Albatrosses feel the heat
Albatrosses with GPS data loggers strapped to their backs or legs are helping to map the surface temperatures of the North Pacific.
The devices are attached to Laysan Phoebastria immutabilis and Black-footed Albatrosses Phoebastria nigripes at breeding colonies on Tern Island, in the north-west of the Hawaiian island group, and Guadalupe Island, Baja, Mexico.
As well as recording surface temperature when the birds touch down, the devices enable their movements to be tracked to the nearest ten metres.
Black-footed Albatross, listed as Vulnerable in 2000, was uplisted to Endangered in 2003. In the same year, Laysan Albatross, formerly of Least Concern, was classified as Vulnerable after information from the northwestern Hawaiian Islands showed declines of at least 30 percent over three generations.
"It allows us to go to the big fisheries commissions and show them where their operations overlap with the seabirds, and then convince them they need to do something to reduce bycatch.” —Dr Cleo Small, International Marine Policy Officer, BirdLife International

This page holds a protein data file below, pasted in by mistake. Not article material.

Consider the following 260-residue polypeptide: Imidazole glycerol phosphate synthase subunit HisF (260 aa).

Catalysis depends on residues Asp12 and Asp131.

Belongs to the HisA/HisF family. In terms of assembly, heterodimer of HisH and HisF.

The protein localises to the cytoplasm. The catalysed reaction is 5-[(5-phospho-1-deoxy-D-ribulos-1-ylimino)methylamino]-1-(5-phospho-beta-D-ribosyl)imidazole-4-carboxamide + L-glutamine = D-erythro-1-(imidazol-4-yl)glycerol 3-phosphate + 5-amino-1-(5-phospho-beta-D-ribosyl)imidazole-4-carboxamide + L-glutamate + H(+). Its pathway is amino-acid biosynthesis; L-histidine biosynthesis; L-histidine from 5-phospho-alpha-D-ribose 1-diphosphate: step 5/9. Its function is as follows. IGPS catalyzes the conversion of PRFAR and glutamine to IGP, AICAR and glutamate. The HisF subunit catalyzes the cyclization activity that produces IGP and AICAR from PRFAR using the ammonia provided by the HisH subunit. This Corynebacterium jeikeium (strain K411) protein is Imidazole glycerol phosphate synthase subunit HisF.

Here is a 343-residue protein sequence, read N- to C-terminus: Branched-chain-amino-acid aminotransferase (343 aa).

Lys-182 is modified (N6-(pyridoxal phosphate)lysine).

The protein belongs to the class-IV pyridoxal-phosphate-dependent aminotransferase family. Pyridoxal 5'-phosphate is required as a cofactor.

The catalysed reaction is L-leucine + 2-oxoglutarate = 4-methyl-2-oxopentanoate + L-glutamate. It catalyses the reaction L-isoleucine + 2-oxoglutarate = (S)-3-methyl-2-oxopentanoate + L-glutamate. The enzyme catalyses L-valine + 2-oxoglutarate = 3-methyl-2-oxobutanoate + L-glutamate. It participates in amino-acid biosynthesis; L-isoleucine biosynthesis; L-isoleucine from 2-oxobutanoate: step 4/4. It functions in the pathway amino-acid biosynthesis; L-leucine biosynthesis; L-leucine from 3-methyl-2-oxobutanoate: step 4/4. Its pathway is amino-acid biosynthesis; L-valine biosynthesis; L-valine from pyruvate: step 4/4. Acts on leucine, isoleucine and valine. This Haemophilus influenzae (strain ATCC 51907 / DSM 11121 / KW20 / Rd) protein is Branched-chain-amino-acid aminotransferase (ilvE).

Data collected by the initiative, part of the TOPP (Tagging of Pacific Pelagics) project, will be added to the BirdLife International's global albatross tracking database. Dr Cleo Small, BirdLife's International Marine Policy Officer, said that data on albatross and petrel distribution was a very important conservation tool.
She told BBC News, "It allows us to go to the big fisheries commissions and show them where their operations overlap with the seabirds, and then convince them they need to do something to reduce bycatch.”
BirdLife's ‘Save the Albatross’ Campaign is trying to stop the needless slaughter of these magnificent birds by ensuring that relevant international agreements are implemented that will benefit both the birds and the legal fishing industry. To find out what you can do to help visit our ‘Save the Albatross’ website: www.savethealbatross.net